Can we put the brakes on SAP 10 banner image

Can we put the brakes on with SAP10

Category:

The Built Environment

Tags:

energy efficiency, sustainability, refurbishment and conservation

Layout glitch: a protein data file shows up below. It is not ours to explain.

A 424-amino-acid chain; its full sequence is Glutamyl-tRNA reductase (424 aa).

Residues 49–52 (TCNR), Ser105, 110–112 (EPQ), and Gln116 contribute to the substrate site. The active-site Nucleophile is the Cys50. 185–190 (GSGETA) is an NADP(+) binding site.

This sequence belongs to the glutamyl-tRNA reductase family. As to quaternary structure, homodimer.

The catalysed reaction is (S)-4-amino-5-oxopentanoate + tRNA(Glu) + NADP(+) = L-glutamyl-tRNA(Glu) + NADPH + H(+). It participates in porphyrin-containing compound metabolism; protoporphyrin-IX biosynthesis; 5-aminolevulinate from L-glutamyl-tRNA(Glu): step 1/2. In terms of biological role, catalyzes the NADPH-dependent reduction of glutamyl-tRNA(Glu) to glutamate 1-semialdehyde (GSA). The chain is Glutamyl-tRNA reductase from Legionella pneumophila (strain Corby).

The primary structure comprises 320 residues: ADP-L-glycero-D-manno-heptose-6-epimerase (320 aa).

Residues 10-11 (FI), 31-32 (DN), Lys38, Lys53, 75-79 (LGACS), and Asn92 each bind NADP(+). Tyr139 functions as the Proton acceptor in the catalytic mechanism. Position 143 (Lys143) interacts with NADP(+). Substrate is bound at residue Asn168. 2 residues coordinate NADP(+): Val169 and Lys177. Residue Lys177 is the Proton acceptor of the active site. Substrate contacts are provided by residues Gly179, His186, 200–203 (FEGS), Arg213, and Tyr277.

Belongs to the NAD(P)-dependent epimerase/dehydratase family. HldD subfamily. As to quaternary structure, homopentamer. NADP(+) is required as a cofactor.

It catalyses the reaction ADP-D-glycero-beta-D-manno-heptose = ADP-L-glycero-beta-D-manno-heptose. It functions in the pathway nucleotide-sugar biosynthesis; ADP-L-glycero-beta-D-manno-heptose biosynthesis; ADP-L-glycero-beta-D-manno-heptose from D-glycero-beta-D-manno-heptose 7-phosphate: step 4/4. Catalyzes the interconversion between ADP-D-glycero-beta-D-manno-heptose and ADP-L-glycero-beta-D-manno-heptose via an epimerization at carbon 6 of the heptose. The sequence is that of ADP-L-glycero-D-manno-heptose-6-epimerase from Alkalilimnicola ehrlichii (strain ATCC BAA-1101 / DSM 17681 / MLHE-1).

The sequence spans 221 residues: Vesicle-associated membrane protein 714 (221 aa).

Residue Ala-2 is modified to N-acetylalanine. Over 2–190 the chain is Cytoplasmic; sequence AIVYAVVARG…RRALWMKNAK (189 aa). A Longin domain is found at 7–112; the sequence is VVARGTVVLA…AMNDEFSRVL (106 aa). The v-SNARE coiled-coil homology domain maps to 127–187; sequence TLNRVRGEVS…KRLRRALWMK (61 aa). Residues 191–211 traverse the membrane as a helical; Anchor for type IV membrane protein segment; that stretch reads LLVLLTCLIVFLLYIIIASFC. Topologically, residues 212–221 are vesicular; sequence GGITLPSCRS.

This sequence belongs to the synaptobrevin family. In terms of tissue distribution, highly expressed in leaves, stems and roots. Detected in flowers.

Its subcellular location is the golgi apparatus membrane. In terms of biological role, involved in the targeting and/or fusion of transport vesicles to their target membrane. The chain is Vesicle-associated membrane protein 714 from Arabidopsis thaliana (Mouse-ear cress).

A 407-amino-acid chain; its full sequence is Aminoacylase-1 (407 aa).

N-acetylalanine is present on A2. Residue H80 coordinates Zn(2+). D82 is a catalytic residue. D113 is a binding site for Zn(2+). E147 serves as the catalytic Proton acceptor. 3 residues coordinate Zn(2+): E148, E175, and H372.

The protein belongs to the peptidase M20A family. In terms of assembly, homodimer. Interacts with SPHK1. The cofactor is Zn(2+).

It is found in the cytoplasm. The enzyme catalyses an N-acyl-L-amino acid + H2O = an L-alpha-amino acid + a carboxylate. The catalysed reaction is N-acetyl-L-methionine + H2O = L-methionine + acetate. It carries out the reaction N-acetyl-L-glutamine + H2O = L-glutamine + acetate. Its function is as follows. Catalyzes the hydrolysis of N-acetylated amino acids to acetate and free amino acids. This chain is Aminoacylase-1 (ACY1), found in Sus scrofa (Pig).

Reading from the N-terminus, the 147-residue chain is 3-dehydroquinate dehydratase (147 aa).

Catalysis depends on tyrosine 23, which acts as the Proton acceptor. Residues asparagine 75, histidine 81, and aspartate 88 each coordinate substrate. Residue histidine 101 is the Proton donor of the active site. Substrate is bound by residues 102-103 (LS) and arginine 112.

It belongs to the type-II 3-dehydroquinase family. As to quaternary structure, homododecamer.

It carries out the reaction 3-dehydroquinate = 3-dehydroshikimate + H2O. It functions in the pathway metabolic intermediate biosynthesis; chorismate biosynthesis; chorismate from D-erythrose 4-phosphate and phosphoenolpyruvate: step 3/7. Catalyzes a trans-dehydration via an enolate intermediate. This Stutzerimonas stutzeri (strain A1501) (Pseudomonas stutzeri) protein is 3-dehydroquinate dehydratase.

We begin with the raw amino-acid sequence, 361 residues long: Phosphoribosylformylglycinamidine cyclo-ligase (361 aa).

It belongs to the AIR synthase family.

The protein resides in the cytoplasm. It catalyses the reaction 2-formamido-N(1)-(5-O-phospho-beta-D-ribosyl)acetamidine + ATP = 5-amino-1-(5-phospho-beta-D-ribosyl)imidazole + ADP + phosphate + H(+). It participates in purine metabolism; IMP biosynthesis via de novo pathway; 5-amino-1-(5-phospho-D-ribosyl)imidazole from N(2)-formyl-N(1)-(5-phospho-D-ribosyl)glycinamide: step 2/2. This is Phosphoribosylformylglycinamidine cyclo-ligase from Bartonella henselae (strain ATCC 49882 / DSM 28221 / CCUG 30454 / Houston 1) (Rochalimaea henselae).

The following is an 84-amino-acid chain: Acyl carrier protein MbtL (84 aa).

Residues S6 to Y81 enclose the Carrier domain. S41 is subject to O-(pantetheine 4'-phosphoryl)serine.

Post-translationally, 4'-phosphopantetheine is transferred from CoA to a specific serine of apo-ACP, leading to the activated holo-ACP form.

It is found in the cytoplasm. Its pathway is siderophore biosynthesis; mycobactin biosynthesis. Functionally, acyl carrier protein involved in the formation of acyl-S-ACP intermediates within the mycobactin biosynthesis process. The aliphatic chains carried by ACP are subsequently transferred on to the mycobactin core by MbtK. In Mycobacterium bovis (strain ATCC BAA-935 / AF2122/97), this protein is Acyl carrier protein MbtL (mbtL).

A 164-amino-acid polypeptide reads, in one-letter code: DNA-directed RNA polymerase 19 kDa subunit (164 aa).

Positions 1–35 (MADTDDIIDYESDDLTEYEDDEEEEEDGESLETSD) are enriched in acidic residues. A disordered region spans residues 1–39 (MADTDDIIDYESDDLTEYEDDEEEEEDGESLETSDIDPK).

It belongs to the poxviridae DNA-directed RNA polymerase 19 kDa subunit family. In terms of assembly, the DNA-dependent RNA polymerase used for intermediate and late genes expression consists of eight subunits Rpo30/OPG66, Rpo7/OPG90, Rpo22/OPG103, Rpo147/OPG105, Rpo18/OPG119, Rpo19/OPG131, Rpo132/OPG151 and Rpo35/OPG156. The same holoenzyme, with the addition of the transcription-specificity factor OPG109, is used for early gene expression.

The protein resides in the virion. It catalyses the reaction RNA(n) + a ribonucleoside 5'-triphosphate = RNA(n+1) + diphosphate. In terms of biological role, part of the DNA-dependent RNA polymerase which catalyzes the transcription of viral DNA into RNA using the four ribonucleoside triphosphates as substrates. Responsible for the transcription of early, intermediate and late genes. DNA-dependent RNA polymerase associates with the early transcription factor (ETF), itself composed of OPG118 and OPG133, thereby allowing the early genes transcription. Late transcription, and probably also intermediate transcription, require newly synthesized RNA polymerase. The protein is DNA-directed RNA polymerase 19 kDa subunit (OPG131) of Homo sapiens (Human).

Given the importance of the built environment, how can we measure and assess its quality both now and in the future? It forms our homes, work and recreational environments. These man-made spaces can range from beautiful and uplifting through to downright ugly and depressing spaces. They can enhance health and well-being or, quite literally choke and depress us. Contributing a whopping 40% of all global CO2 emissions, the built environment is recognised as one of the chief contributors to global warming. Whilst energy used in buildings contributes to air pollution which is responsible for half a million deaths a year. Future built environment and thermovision Thermovision existing building - two potential futures Over the last decade research shows that the sector has seen a 10% rise in greenhouse gas emissions. It is calculated that if the built environment continues on this trajectory, it will contribute 415Gt of carbon dioxide into the atmosphere by 2060. However all predictive models require it instead to achieve a net zero emission level by 2050. If this target is not attained, the planet will inevitably reach the 1.5⁰c tipping point; the stakes could not be higher. Future steps relative carbon footprints Current total emissions – required emissions for the built environment Some undaunted, committed professionals, such as architects, are determined to make a difference. To date, 593 individuals/practices have signed up to ‘Architects Declare’. The pledge comprises 11 principles with if followed religiously will require a complete re-evaluation of their current practices. All the members of this new group accept they are at the beginning of the steep learning curve. The wide reaching, revolutionary principles enshrined in this declaration are concrete proof of how complex the issue of creating a green built environment in practice really is. Warning bells have been ringing since 1992 concerning greenhouse gases and their potential impact on our climate. Global action on climate change became formalised in 1994 when ‘The United Nations Framework Convention on Climate Change (UNFCCC)’ was ratified by 50 countries and carbon budgets were agreed between member countries. For the first time concrete measurable goals mapped out over time gave structure to this complex issue. As additional knowledge and research has increased our understanding, these budgets have been amended overtime to support the overall goal of avoiding catastrophic climate change. Builders and planners building the built environment Building and planning - creating and adapting the built environment As a sector, the built environment is a puzzle where every single building involves contractors, builders, heating engineers, principal designers, clients, to name but a few, who all play their part in any one building project. In addition, one also needs to factor in materials, products and land considerations, together with building methods, transport and waste management. Then add to the mix an exponential expansion in green technologies and it soon becomes highly complex, on top of the hundreds of thousands of different types of projects running within the sector at any one time. So how can governments, built environment experts and private individuals help apply the brakes and stop an inexorable descent towards the 415Gt nightmare scenario? The standard assessment procedure (SAP), designed by BRE (Building Research Establishment) in the early 90s and enshrined in law in 1994, is a complex assessment tool. First of its kind, SAP is a process which collates all pertinent data to create a prediction of future carbon emissions for an individual building. sap, epc, mees building foundation blocks of the puzzle SAP, EPC and MEES, foundation blocks of the puzzle SAP was designed to support the decarbonisation of the built environment by providing a tool that could determine pre-and post-construction, the carbon emissions of the building. Since 1994 it has formed part of Part L in the UK Building Regulations. All new builds, change of use and large conversions are required to pass the SAP assessment. If this is not attained they cannot legally be rented or sold. The current SAP which was added to Part L of the Building Regulations in 2012, is soon to be replaced with SAP 10. This version has been redesigned to reflect the world in which projects are currently being created; with carbon emissions for electricity use now based on a completely different set of figures. For some time experts have been questioning the accuracy of the current SAP assessments. SAP 10 has been updated to reflect the 59% decarbonisation of the sector over the past decade. Learning from experience, the BEIS (Business, Energy and Industrial Strategy) departments will ensure, that in the future real-time changes will be reflected within SAP, to ensure the accuracy of predictions/assessments going forward. With this tool forming the base of the pyramid - SAP, EPC, MEES; the accuracy of this assessment is crucial. SAP 10 is very powerful. However, how we chose to use it will ultimately determine the effectiveness or otherwise of our efforts to achieve our net carbon goal. With the old adage ‘knowledge is power’; policymakers together with built environment professionals hopefully have, in SAP 10, a firm foundation on which to build a greener, more sustainable future. However, time will tell whether they have the determination, creativity and commitment to actually take control of the emissions problem.